My children just love the colorful butterflies that are flittering about our backyard. How can we attract more of these gorgeous creatures?
I’m so glad to hear that you are interested in attracting butterflies and other pollinators to your property. The variety of butterflies in New Jersey is expansive in color and species. Butterflies and moths belong to the second largest order of insects (next to beetles) with approximately 170,000 species worldwide. Some of New Jersey’s most easily identified include the monarch, fritillary, swallowtail, viceroy, sulfurs, skippers, painted lady and Luna moth.
Plant pollinators are more than just pretty butterflies. They include bees, moths, flies, wasps, hummingbirds, hummingbird moths and some birds. You can create a “pollinator paradise” by providing the things they need — a safe shelter, food and water.
A safe shelter could be the debris in the garden in winter. Or trees and shrubs for resting and egg-laying. Food includes both pollen and nectar. Caterpillar larvae also need a plant to devour since that is the feeding stage of the butterfly’s life cycle. Monarch butterflies only eat milkweed leaves. Black swallowtail eat plants in the parsley or carrot family (dill, fennel, coriander, celery, etc). Water can be provides in the hollow of a rock. Pollinators will also drink from puddles and bird baths!
A successful pollinator garden includes a diversity of plants. Lots of color, even white, which will attract night-flying moths. Provide different types of flowers — compound flowers (like daisies or coreopsis), tubular flowers (salvia), and more. Have a long blooming season with different plants that have something to offer from spring to fall. Plant in drifts, clumps or sweeps of three or more of one plant species. Do your garden clean-up in the spring, NOT the fall. Some plant seeds need a cold treatment to germinate in the spring, like purple coneflower.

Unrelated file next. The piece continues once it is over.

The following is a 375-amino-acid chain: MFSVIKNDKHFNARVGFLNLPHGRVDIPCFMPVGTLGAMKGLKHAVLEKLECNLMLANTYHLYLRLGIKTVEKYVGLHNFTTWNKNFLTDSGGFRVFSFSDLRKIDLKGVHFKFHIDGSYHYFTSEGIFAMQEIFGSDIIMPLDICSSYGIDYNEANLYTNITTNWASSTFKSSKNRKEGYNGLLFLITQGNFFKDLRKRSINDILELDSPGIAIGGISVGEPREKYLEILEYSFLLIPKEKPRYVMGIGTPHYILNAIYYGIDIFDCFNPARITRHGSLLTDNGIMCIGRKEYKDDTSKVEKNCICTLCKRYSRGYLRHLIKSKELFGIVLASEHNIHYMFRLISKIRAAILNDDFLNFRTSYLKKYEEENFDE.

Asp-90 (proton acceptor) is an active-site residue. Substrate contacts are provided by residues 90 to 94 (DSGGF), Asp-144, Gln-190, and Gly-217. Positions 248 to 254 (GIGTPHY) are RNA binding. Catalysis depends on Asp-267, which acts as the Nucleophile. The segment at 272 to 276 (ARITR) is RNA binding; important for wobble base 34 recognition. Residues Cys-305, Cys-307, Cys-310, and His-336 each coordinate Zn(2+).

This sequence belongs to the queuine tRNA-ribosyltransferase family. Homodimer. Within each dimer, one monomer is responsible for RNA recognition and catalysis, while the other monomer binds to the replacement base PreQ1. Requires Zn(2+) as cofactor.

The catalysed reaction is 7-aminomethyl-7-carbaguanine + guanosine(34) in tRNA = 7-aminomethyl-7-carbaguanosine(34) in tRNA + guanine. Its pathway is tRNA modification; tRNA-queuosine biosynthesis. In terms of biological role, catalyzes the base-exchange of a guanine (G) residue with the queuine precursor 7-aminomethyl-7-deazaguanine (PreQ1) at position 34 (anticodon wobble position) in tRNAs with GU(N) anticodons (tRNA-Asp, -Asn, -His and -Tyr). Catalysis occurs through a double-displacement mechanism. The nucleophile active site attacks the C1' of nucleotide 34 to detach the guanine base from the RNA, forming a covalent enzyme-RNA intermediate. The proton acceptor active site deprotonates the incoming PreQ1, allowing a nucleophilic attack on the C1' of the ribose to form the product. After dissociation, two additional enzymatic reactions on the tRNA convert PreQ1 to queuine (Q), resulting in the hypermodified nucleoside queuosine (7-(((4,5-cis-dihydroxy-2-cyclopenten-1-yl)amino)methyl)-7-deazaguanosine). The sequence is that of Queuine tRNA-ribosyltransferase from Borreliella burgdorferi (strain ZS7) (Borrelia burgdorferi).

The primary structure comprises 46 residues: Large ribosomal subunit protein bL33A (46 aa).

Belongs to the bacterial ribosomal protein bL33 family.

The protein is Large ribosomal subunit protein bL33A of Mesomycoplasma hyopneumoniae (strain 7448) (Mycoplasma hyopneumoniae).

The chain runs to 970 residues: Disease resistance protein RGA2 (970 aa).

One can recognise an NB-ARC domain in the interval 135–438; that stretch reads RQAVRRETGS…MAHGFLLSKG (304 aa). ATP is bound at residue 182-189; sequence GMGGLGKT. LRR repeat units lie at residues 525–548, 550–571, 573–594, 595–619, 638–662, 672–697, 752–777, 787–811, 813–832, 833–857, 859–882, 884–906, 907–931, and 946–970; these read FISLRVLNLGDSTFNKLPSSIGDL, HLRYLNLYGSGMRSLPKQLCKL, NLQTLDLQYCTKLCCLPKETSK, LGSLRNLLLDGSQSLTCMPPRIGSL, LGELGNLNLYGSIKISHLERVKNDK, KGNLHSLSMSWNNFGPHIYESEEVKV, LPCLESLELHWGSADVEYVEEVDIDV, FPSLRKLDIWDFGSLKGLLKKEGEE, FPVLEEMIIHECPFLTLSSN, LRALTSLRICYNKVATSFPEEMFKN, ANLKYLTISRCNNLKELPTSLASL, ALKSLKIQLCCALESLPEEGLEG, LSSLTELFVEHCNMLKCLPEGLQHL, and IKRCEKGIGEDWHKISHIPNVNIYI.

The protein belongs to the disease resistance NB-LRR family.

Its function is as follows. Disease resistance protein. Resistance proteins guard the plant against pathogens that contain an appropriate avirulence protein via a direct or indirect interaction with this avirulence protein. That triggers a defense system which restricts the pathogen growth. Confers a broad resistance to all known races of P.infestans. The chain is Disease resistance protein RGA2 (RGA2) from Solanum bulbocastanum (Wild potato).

I designed a pollinator garden at Laurelwood Arboretum, just in front of the Education Greenhouse. Plants include purple-colored blazing star and ornamental sage, pink-colored milkweed, beebalm, coneflower and phlox, yellow goldenrod and tickseed, and white-flowering English daisies, coneflower and blazing star. This garden, and two other locations at Laurelwood, qualified as a certified Monarch Waystation. The program started at the University of Kansas as an organization that focuses on the monarch butterfly, its habitat and its fall migration.
Visit us Sunday, August 4, 12:30 – 4 pm, for Bee and Butterfly Day. 12:30 – 1:30 pm is a spectacular film about bees followed by an interpretive display and Q&A with Beekeeper Jim LaConte (THERE WILL BE NO LIVE BEES). 2 – 4 pm will have actual butterflies in various stages of development, an interpretive display and colorful flowers at the Monarch Waystations in the Pollinator Garden and Sensory Garden. See you there.
Elaine Fogerty, Executive Director